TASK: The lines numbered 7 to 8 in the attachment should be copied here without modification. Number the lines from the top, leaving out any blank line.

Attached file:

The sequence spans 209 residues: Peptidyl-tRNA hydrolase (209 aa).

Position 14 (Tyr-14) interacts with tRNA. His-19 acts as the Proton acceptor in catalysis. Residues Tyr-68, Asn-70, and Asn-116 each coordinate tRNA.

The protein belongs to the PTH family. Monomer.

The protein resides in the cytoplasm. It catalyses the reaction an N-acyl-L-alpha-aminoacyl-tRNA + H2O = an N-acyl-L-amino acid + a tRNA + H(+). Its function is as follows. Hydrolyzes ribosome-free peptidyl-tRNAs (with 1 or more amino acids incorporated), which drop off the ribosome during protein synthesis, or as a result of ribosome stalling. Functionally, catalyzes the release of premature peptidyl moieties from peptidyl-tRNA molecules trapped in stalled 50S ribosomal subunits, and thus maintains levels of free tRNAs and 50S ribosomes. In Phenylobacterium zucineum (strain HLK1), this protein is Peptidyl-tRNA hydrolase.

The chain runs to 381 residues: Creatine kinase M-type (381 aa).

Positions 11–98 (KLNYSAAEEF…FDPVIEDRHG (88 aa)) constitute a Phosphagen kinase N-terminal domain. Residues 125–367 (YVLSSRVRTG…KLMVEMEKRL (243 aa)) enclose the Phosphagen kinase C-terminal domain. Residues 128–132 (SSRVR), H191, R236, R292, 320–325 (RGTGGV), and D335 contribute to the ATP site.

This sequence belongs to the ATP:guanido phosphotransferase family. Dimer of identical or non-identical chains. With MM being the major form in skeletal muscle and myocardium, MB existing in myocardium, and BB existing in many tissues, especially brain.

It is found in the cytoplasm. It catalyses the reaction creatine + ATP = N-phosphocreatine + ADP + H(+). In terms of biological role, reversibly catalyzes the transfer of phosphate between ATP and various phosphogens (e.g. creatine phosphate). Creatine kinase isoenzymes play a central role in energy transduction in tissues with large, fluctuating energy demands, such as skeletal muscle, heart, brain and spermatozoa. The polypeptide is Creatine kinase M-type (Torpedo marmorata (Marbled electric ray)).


This sequence belongs to the ATP:guanido phosphotransferase family. Dimer of identical or non-identical chains. With MM being the major form in skeletal muscle and myocardium, MB existing in myocardium, and BB existing in many tissues, especially brain.

It is found in the cytoplasm. It catalyses the reaction creatine + ATP = N-phosphocreatine + ADP + H(+). In terms of biological role, reversibly catalyzes the transfer of phosphate between ATP and various phosphogens (e.g. creatine phosphate). Creatine kinase isoenzymes play a central role in energy transduction in tissues with large, fluctuating energy demands, such as skeletal muscle, heart, brain and spermatozoa. The polypeptide is Creatine kinase M-type (Torpedo marmorata (Marbled electric ray)).